• insured
  • willing to accept referrals from our physicians
  • willing to be observed by doctors in training
  • willing to participate in research; and
  • recommended by 2 or more other licensed acupuncturists in our community

           Boyd Bailey, Lic Ac.   (Winston-Salem, NC)    336.777.0037
Piedmont Acupuncture & Oriental Medicine

Keoni Teta, Lic Ac.    (Winston-Salem, NC)     336.724.4452
The Naturopathic Health Clinic of North Carolina

SiWei Wang, Lic Ac. (Clemmons and Winston-Salem, NC)    336.659.8120
Chinese Healing Arts Center for Acupuncture & Herbology

These three met our criteria for local acupuncturists in the 2009 survey. Others located in the Triad that are licensed in the state of NC include:

Andres Vergara, Lic Ac.  (Winston-Salem, NC) 336.508.1121

Heather McIver, Lic Ac. (Greensboro, NC) 336.510.2029
Stillpoint Acupuncture

By making this list available, neither the Program for Integrative Medicine nor Wake Forest Baptist Medical Center makes any recommendations, promises, or guarantees about the effectiveness of acupuncture or specific acupuncturists. For any serious medical complaint or condition, please see your physician before trying any new therapy. If you decide to try acupuncture, please inform your physician so all practitioners can work together to provide coordinated, comprehensive care. As with any intervention, there are potential risks and side effects which you should discuss with a licensed practitioner prior to treatment.

How much does it cost?

Costs vary by the condition being treated. Typically an initial visit costs between $75 and $140. Follow-up visits usually cost between $50 and $75.

Will my insurance pay for acupuncture services?

MedCost covers acupuncture services, including services by licensed acupuncturists (not just MDs) with a doctor's order. The High plan, after the deductible, covers up 90% of costs up to $1000 per calendar year of services by a MedCost provider. The Low (Value) plan, after the deductible, covers 70% of costs, up to $1000 per calendar year of services by a MedCost in-network provider.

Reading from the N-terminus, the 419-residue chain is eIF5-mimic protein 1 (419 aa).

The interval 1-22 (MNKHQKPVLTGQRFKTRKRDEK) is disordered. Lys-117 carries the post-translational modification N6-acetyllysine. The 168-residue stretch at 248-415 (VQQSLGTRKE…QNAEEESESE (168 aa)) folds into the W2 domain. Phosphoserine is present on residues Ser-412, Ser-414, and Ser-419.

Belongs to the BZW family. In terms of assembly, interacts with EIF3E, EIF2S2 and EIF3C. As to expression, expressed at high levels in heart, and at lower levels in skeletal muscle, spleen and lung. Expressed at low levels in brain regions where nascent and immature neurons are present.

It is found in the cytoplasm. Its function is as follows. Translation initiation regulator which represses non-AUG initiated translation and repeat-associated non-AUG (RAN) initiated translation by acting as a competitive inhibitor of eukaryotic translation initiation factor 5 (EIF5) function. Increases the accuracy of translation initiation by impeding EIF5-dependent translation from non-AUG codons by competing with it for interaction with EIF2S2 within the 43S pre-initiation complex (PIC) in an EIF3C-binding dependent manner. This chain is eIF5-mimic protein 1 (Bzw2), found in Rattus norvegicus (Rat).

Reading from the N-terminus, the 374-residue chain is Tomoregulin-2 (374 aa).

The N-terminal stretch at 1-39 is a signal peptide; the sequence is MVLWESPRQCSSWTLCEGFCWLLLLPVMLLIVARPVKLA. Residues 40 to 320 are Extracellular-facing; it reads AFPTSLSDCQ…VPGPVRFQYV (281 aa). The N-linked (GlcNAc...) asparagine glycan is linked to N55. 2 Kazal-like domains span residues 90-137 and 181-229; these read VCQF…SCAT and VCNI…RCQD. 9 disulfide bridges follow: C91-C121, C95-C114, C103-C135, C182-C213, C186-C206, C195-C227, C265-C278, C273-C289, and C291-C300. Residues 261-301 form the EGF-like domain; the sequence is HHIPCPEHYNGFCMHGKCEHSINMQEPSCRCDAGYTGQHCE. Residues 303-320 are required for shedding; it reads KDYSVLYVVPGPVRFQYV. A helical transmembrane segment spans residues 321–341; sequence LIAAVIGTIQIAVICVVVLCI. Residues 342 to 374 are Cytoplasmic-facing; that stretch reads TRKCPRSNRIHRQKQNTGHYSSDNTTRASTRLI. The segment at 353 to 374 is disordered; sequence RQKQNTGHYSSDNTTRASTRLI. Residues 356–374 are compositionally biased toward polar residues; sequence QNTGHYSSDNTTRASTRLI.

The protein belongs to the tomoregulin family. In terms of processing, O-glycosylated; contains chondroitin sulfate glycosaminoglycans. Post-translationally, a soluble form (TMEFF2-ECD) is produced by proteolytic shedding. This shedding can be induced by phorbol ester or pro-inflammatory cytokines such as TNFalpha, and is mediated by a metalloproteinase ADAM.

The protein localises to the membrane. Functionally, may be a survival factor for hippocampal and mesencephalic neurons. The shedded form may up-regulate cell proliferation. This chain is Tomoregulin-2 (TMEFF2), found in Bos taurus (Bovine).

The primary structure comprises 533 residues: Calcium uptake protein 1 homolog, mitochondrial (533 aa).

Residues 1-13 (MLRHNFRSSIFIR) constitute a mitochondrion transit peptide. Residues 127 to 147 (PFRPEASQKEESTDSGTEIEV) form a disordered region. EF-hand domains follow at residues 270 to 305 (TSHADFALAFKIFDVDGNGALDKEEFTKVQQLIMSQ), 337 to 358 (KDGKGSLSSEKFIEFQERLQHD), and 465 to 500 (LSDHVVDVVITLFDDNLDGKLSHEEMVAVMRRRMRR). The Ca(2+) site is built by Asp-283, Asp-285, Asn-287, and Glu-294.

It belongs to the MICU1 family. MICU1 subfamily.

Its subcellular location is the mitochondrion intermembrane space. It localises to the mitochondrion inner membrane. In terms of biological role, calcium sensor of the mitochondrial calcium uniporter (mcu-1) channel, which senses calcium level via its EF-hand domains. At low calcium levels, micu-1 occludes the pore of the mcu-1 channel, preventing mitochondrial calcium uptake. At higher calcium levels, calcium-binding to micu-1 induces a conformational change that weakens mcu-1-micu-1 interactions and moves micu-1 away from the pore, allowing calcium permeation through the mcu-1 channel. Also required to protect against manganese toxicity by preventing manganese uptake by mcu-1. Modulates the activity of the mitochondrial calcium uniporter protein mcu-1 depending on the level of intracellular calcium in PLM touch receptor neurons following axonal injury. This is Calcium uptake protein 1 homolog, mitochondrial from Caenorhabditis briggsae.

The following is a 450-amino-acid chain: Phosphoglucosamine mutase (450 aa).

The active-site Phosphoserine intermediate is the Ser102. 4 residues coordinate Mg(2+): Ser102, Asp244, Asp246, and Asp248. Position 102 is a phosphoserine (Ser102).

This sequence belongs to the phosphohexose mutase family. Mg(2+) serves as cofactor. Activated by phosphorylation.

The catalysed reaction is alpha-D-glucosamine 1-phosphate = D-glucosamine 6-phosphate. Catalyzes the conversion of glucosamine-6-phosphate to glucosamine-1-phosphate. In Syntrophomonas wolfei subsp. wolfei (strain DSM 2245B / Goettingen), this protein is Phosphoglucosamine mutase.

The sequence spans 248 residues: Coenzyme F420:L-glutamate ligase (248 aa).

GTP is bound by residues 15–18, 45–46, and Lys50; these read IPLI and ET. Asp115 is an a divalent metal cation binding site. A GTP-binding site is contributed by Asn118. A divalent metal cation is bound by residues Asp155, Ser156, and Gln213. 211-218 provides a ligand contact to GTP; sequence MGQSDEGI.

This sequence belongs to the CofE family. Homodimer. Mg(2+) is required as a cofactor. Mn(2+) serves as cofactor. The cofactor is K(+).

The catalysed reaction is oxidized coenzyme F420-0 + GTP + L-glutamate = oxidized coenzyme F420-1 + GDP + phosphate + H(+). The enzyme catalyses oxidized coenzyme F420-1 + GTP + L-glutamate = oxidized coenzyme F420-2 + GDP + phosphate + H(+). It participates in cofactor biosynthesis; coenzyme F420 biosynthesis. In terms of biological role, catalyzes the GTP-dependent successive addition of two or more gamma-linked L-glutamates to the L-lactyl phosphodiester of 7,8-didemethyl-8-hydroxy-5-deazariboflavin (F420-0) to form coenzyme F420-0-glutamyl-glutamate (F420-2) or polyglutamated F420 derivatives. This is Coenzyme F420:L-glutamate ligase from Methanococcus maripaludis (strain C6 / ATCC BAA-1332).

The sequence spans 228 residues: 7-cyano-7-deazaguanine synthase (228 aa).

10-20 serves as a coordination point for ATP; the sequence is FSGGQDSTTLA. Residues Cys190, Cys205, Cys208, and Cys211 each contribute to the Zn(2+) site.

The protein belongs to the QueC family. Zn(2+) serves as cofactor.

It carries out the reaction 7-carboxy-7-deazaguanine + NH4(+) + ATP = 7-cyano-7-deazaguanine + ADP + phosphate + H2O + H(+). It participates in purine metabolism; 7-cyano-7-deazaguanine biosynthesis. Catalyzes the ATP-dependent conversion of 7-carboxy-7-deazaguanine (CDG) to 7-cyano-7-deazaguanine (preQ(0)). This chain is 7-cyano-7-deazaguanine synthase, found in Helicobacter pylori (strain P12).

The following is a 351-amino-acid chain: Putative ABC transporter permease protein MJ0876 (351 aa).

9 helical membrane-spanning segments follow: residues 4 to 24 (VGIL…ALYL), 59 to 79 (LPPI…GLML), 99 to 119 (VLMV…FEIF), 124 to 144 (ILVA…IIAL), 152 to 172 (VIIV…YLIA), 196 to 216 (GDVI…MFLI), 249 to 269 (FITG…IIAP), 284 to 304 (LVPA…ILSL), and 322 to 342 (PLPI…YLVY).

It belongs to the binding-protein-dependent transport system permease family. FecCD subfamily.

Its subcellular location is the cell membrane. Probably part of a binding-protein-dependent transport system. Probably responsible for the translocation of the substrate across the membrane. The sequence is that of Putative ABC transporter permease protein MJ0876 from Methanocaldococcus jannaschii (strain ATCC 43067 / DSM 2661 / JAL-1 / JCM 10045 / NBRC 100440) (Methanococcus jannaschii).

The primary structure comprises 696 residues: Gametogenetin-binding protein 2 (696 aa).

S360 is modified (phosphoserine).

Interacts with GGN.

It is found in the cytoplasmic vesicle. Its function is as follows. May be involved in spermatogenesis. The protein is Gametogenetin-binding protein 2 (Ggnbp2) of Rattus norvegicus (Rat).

Other insurance carriers that cover acupuncture (depending upon your plan) include Aetna, United Health Care, and Blue Cross Blue Shield (Not BCBS of NC). We suggest you call your insurance company to ask about coverage.

Flexible medical spending accounts sometimes reimburse for treatments with a letter from your physician. Check with your insurance and talk with your acupuncturist about typical rates, sliding scales and payment schedules. 

Where can I learn more about acupuncture?

 

Quick Reference

Center for Integrative Medicine

336-713-9197

cim@wakehealth.edu

336-713-3849 FAX
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Last Updated: 11-20-2013
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Disclaimer: The information on this website is for general informational purposes only and SHOULD NOT be relied upon as a substitute for sound professional medical advice, evaluation or care from your physician or other qualified health care provider.